Taxes don't have to be overwhelming—in just a few simple steps you can tackle them like a pro. We're here to help get you started and address some common questions you may have. Use these tips to maximize your refund!
1. Organize personal info
The first step is gathering the necessary info like social security #’s and birthdays for you, your spouse, and dependents.
Who can I claim as a dependent?
Relatives and children that are financially reliant on you and don’t file their own taxes. To see if you can claim someone as a dependent, you can use this interactive tool from the IRS (Internal Revenue Service).
2. Manage your income
The next step is understanding whether you'll need a W-2 or 1099 form—or both. W-2 employees usually work for an hourly rate or a salary, whereas 1099 workers are often contractors, freelancers, or self-employed.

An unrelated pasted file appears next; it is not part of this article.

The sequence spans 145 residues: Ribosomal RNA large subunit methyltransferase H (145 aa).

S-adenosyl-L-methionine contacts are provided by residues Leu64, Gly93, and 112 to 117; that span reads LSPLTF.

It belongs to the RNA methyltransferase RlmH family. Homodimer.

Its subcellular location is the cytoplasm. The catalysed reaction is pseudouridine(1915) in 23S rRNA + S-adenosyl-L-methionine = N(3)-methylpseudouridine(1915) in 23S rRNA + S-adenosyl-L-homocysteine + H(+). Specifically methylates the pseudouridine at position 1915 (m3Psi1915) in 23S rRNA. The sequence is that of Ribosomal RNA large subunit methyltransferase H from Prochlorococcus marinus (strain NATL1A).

What is a W-2 form?
A W-2 form reports an employee’s annual income and the taxes withheld from their paychecks in a particular calendar year. Learn more about W-2’s here.
What is a 1099 form?
There are several types of 1099 forms, but if you are a contractor, gig worker, or have other freelance work that doesn't categorize you as a W-2 employee, you'll use a 1099 form. Learn more about 1099 forms here.
3. Look for ways to get money back
Deductions and credits
Deductions and credits are designed to help you get a bigger tax return. Some common deduction examples are childcare costs, education, charitable donations, and home mortgage interest point payments.
Taxpayers can subtract payments, contributions and fees from their overall income. Some common examples are medical savings accounts, moving expenses, student loan interest and IRA contributions. Get a detailed rundown from the IRS here.
When are taxes due?
The due date for filing tax returns and making tax payments is Monday April 18, 2022.
If your gross income is under $72,000, you can take advantage of the IRS Free File program. Add your Branch Account and Routing Numbers so you don’t have to worry about waiting for the paper check for your tax refund to come in the mail.
This blog post is intended for general information purposes only and should not be considered legal, accounting, financial or tax advice.